MONTREAL — While a Montreal group that helps victims of sexual assault continues to criticize the Montreal Canadiens' decision to draft a player convicted of a sex offence in Sweden, sponsors that earlier expressed concerns say they are sticking with the team.
Rotisserie chicken company Groupe St-Hubert and financial services firm Desjardins Group said on Thursday they are satisfied with an apology issued a day earlier by team owner Geoff Molson.
The corporate sponsors had publicly questioned the Habs' decision to select 18-year-old Logan Mailloux last Friday in the opening round of the NHL draft. The companies announced their decision today to continue their association with the hockey team.
"We appreciate the fact Mr. Molson took responsibility for the decision and apologized for it," St-Hubert spokeswoman Josée Vaillancourt said.
Desjardins said in a statement it is also satisfied with the team's response.
"We contacted the Canadiens on Monday to share our discomfort with this decision," Desjardins spokeswoman Valérie Lamarre said. "We are satisfied with the sincerity of the comments expressed by Geoff Molson."
For Trêves pour Elles, a Montreal-based non-profit group that fights sexual violence, the fact the Montreal Canadiens are not backtracking on their draft pick is a mistake.
"The message remains the same, that the well-being and safety of women are worth less than a man's career," said Genevieve Brochu, a social worker with the group.
The Habs' draft choice was roundly criticized because Mailloux had been fined by Swedish authorities last year after admitting to two charges related to sharing, without her consent, a photo of a woman performing a sexual act.
Molson's statement said Mailloux's actions "do not reflect the values'' of the team, adding that the Canadiens had no intention of harming the victim when they selected him, and they are committed to educating people about sexual consent. He said Mailloux would not take part in rookie and training camps this year.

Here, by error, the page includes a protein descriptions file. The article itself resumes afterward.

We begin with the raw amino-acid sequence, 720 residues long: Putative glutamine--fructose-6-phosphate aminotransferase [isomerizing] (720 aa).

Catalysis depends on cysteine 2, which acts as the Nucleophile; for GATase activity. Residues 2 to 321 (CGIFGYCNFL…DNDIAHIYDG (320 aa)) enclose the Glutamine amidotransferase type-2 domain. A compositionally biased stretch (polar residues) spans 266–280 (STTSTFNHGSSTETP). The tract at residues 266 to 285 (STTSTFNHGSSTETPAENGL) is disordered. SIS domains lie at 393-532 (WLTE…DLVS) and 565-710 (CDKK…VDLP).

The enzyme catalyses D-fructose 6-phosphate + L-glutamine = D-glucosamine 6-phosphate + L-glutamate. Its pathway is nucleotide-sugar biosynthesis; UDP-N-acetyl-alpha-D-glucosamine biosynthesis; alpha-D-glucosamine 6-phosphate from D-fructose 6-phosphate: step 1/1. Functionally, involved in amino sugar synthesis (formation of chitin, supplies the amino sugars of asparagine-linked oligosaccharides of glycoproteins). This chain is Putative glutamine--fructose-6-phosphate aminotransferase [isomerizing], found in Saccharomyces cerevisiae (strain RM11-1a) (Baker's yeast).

Groupe St-Hubert said in a statement the company is confident the Canadiens organization will take action to raise awareness about sexual misconduct.
"This will hopefully bring some positive changes to the table," Vaillancourt said. "We continue to disapprove of acts of abuse and reprehensible behaviour, no matter what status a person may have in society."
Canadiens general manager Marc Bergevin told reporters on Wednesday he supported Molson's statement, promising the team's actions would speak louder than words. Bergevin, however, declined to describe Mailloux's actions as a crime.
In Canada, non-consensual publication of an intimate image is an offence under the Criminal Code and, in the most serious cases, is punishable by imprisonment for up to five years.
"It's a crime,” Brochu said in an interview with The Canadian Press. "Beating around the bush and using expressions like 'serious mistake' or 'youthful mistake' contributes to the trivialization and culture of rape."
This report by The Canadian Press was first published on July 29, 2021.
— With files from Clara Descurninges
Virginie Ann, The Canadian Press